PARIS: With the cost of hosting the Olympic Games soaring, the economic benefits of the sporting extravaganza have been called into question as the global economy faces a slowdown in growth.
Since Sydney spent four billion euros ($5 billion) to put on the 2000 Games the amounts involved have skyrocketed. Beijing pumped around 40 billion into hosting the 2008 Games.The London Olympics are expected to come in with a 12 billion euro price tag. Sochi 2014 is expected to be the most expensive winter games ever at around 24 billion euros.
While the blame is laid on the demands made by International Olympic Committee (IOC), host cities and nations often use the games as a pretext to launch massive infrastructure and construction projects.
Through a number of measures, such as limiting the number of athletes and sports, the IOC has succeeded in keeping the operating budgets of the games at around two billion euros.
This covers the two weeks of the Games themselves, the feeding and transporting of the athletes and operating the stadiums. Since 1984, costs have always been covered profitably from ticket sales and television and marketing rights. The other part of the budget is for infrastructure. This can vary greatly, depending on whether host cities need to build lots of stadiums and transport infrastructure to handle the influx of spectators.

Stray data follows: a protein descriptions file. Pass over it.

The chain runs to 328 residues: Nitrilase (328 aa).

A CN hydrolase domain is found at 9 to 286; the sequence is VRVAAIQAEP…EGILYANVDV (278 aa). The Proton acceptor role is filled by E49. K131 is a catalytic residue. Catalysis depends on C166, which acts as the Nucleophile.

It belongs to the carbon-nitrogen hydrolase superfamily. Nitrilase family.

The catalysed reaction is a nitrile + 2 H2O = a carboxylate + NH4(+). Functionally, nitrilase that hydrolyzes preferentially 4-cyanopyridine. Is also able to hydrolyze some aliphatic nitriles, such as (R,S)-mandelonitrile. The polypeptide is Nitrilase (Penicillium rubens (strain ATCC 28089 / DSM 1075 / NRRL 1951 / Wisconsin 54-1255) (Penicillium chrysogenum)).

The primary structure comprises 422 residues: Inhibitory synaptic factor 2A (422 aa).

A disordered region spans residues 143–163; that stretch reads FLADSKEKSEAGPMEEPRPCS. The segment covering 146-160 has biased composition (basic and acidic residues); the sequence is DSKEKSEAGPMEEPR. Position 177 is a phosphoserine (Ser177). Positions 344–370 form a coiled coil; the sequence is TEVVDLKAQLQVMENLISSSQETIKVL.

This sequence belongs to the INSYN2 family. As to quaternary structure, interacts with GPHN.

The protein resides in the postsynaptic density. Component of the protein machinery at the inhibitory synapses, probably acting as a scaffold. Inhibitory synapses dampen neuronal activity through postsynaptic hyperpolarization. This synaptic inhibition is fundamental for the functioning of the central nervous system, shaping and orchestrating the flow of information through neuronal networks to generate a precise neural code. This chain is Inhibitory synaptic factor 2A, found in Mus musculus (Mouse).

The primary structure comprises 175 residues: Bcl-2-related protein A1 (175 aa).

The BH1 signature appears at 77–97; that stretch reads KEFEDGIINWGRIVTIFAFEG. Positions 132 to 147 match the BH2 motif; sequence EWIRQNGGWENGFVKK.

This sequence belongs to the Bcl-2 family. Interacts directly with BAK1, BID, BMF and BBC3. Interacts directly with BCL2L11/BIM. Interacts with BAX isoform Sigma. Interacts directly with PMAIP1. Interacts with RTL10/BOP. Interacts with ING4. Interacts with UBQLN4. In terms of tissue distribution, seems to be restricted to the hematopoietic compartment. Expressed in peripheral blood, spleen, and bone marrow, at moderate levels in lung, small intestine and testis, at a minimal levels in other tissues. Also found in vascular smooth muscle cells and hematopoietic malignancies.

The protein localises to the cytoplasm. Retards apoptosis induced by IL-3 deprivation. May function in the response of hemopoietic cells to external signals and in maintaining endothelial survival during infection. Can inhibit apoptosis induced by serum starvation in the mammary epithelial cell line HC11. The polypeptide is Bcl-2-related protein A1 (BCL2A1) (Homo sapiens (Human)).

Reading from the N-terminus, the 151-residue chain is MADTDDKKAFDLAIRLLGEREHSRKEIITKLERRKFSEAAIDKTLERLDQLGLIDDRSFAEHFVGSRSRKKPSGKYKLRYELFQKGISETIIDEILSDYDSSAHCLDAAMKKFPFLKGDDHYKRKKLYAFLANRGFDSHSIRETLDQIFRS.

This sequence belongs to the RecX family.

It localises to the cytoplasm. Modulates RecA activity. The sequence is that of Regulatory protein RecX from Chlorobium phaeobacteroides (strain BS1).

The Games are also often an opportunity for hosts to carry out long-needed redevelopment, which can increase the price tag even further.“The Olympic Games are often a means to concentrate into two or three years the investments that would normally be spread out over 20 years,” then IOC head Jacques Rogge told AFP in 2008. China went forward on airport and road construction projects that the IOC hadn’t considered as absolutely necessary to host the games, he said.
For the London Olympi-cs, the infrastructure budget swelled because the British government used the preparations to redevelop huge swathes of East London, including thousands of new homes and transport links.“This is a choice that we cannot criticise,” Rogge said.It did however triple the initial estimate of the price tag of the Games.
“Yes, the IOC has tried to keep down the costs,” IOC executive director Gilbert Felli said recently about Rio di Janeiro redevelopment plans for the 2014 World Cup and 2016 Summer Games.“But if a city wants to profit from the Games to build a new metro, rebuild half of its neighbourhoods, there’s nothing you can do.“It will be extremely expensive, but this isn’t the IOC’s business,” he added.Big, rapidly growing countries such as China and Brazil can shoulder the costs.